An insight into product liability in India. Prepared in association with Nishith Desai & Associates, a leading law firm in India, this is an extract from The Pharma Legal Handbook: India, available to purchase here for USD 99.
1. What types of liability are recognized in your jurisdiction?
Manufacturers, distributors and retailers can be held liable either under D&C Act or under India’s penal laws. Generally, manufacture, import, sale of drugs and devices that are spurious or of poor quality or contravene any of the requirements of law is punishable under Indian law. The D&C Act allows manufacture and sale of certain controlled substances which is otherwise prohibited under India’s anti-drug laws. Manufacture of those drugs illegally can lead to criminal prosecution under the Narcotic Drugs and Psychotropic Substances Act 1985 (“NDPS”) in addition to penalty under the D&C Act. The Indian Penal Code (“IPC”) specifically identifies adulteration of drugs and sale of adulterated drugs as an offence.
In addition to the criminal liabilities prescribed above, the Consumer Protection Act 1986 (“CPA”) also applies as a means of obtaining compensation. Manufacturers and retailers can be held liable under the CPA under two primary grounds viz. sale of defective goods and unfair trade practice. Deficiency is any shortcoming, fault or imperfection in the quality or nature of the good as compared to the standard prescribed for that good. Unfair trade practice means an unfair or deceptive practice used for promoting the good. Manufacture or sale of spurious drugs will be construed as an unfair trade practice.
2. How do these types of liabilities apply to the manufacturers of medicines and devices?
Currently, for deficiencies in the quality of drug, the manufacturer can be held responsible under the D&C Act, IPC as well as the CPA. However, an amendment has been proposed to the Act through which the Government seeks to impose liability for quality of drugs not only on the manufacturer but also on the party marketing the drug. This was necessitated because a DCGI investigation revealed that many big pharmaceutical companies market unapproved drugs or drugs not of standard quality. However, those drugs are manufactured by third party contractors and therefore the company marketing the drug escapes liability.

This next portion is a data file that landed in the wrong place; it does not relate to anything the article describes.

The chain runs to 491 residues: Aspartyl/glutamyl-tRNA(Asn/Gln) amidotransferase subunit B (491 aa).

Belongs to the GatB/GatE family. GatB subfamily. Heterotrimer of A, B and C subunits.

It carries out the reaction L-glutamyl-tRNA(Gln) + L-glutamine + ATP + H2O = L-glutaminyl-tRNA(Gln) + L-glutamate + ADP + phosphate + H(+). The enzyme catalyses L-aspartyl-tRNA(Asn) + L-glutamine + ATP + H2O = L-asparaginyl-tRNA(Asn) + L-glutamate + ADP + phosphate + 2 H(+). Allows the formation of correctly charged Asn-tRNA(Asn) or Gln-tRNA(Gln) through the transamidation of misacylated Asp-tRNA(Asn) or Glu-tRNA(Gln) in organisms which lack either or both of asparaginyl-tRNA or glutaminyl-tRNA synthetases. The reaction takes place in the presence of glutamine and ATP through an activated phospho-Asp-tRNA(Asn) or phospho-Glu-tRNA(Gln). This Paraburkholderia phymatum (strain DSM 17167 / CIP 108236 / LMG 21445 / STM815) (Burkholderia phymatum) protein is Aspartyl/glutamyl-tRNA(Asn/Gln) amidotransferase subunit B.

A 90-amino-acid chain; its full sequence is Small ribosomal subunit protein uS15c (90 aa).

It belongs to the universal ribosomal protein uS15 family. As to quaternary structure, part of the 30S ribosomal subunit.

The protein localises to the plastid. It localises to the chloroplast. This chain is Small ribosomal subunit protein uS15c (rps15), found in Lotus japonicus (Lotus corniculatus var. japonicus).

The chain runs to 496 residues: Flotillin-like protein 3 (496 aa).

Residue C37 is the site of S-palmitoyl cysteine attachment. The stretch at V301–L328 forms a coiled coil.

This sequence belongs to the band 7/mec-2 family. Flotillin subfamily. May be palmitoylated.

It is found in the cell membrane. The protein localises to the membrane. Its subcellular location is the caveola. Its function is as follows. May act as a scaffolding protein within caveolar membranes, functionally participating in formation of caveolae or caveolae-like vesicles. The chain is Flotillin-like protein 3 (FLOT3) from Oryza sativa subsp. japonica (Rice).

Manufacture of a drug in Schedule X of the D&C Rules without a valid license is an offence under the NDPS Act.
The CPA states that the trader can be held liable under the CPA. A trader can include any entity along the supply chain including the manufacturer, seller and distributer. In cases of packaged goods, it also includes the packer of the goods.
3. Does potential liability extend to the manufacturer only or could claims extend to corporate executives, employees, and representatives?
The D&C Act and the NDPS Act specify that when an offence has been committed by a company the persons in charge of the affairs of the company (key personnel) can be held liable for those acts. Key personnel includes directors, secretaries and managers of the company and any other officer who was responsible for the conduct of the company’s affairs.
The IPC applies to offences committed by persons and companies. Therefore, all persons involved in either the adulteration of drugs or sale of adulterated drugs will be held guilty.
4. How can a liability claim be brought?
In case of an offence committed under the IPC, a criminal complaint can be filed with the relevant police station to seek redressal. For offences under the D&C Act, a complaint may be made to the licensing authority.
The CPA establishes district, state and national commissions to exercise jurisdiction over consumer disputes and provide redressal. A complaint before the above mentioned forums can be filed even without the help of a lawyer. The appropriate forum to file a complaint depends on the total value of the goods and compensation claimed. If the value is below INR 20,00,000, the complaint must be filed in the District Forum. If the value is between INR 20,00,000 to INR 1,00,00,000 the complaint must be filed in the State Consumer Forum. If the value exceeds INR 1,00,00,000 the complaint must be filed at the National Forum.
5. What defenses are available?
The key personnel will not be held liable if they can prove that the offence was committed without their consent. However, it must be also be shown that they exercised all due diligence to prevent the commission of the offence. Therefore, if the offence was committed owing to the negligence of the director or manager the defence mentioned above will not be available to them.
Under the CPA, if the deficiency did not exist at the time it was supplied to the entity down the supply chain, such supplying entity will not be liable. For instance, if there was no defect in the good when the manufacturer supplied it to the wholesaler the manufacturer will not be liable.